SNAPSHOT: Stanford White, Evelyn Nesbit, and #MeToo


Even though it happened more than a century ago, the murder of superstar architect Stanford White remains one of the most notorious celebrity murder scandals of all time. Millionaire Harry Thaw shot and killed White in 1906 after Thaw’s young wife, Evelyn Nesbit, confided that White had raped her years earlier.

 John Jay College of Criminal Justice Professor Simon Baatz, the author of a book revisiting the murder, says the case involved a rape just like the assaults uncovered in the #MeToo movement. “There is an exact parallel that is almost uncanny,” says Baatz. His book, The Girl on the Velvet Swinghas just come out in paperback.

Photograph shows Evelyn Nesbit in Stanford White's Japanese kimono posed sleeping on a polar bear rug at Campbell Art Studio in New York City
Evelyn Nesbit in Stanford White’s Japanese kimono, posed at Campbell Art Studio in NYC. Courtesy of Library of Congress

“Stanford White drugged and raped a 16-year-old girl, luring her to his apartment on the pretext that he was having a party at his apartment. The situation is exactly the same as the details that were described during the trial of Bill Cosby and resemble so many others that have been revealed in the last two years.”

Baatz says his book sets the record straight on White’s behavior, in contrast to previous accounts that “blamed Evelyn Nesbit for the rape” in an effort to “rehabilitate” White’s reputation. Previous authors “characterized the rape as a ‘seduction,’ something that implies a degree of consent on the part of Evelyn Nesbit.”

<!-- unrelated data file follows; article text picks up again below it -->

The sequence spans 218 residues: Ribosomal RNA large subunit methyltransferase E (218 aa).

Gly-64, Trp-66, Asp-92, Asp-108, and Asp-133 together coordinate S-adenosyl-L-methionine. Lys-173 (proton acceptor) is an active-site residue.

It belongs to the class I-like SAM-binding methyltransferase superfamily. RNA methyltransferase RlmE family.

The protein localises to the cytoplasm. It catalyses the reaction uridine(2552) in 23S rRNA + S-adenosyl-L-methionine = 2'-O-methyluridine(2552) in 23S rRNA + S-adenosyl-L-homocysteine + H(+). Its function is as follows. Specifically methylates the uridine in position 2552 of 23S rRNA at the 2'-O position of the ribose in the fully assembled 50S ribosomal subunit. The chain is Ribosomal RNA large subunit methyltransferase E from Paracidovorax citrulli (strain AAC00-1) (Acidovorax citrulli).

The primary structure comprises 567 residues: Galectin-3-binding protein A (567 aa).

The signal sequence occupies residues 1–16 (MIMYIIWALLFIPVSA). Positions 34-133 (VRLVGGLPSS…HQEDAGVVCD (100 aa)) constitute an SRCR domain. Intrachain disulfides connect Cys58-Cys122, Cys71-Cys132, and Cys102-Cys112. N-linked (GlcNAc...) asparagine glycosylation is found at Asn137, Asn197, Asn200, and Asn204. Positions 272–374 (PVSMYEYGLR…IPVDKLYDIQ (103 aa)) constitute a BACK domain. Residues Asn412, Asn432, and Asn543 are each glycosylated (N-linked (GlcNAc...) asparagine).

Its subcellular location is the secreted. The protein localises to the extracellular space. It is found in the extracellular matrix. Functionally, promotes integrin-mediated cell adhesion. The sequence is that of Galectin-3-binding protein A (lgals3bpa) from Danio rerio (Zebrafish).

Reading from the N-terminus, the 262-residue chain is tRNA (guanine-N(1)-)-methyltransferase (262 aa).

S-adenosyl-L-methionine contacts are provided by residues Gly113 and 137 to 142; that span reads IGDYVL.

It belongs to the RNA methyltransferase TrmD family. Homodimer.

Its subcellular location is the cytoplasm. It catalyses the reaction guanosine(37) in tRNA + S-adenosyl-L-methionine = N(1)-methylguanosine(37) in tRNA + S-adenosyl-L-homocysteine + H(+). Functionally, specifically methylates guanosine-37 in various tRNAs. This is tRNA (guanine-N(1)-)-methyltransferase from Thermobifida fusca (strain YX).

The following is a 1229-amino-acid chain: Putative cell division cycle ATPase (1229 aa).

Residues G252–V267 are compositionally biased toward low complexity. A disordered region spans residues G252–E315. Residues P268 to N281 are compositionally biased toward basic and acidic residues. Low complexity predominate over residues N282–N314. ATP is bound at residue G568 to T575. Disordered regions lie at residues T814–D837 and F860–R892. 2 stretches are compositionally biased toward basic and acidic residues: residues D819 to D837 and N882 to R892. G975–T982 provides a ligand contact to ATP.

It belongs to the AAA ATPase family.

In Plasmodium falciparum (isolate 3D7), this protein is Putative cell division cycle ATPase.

Baatz, who specializes in legal history, was also fascinated by the case’s legal twists and turns, along with the “ingenuity and resourcefulness” of lawyers on both sides. Until now, “no one had told the whole story including the aftermath of the rape: the two trials of Harry Thaw, his escape from (an insane) asylum and his attempts to get his freedom.” The trial transcripts have disappeared, so Baatz’s book is also the first to draw on detailed accounts from eight newspapers.

The Girl on the Velvet Swing was mentioned in a recent New York Times article about a mural of Nesbit on a Manhattan building.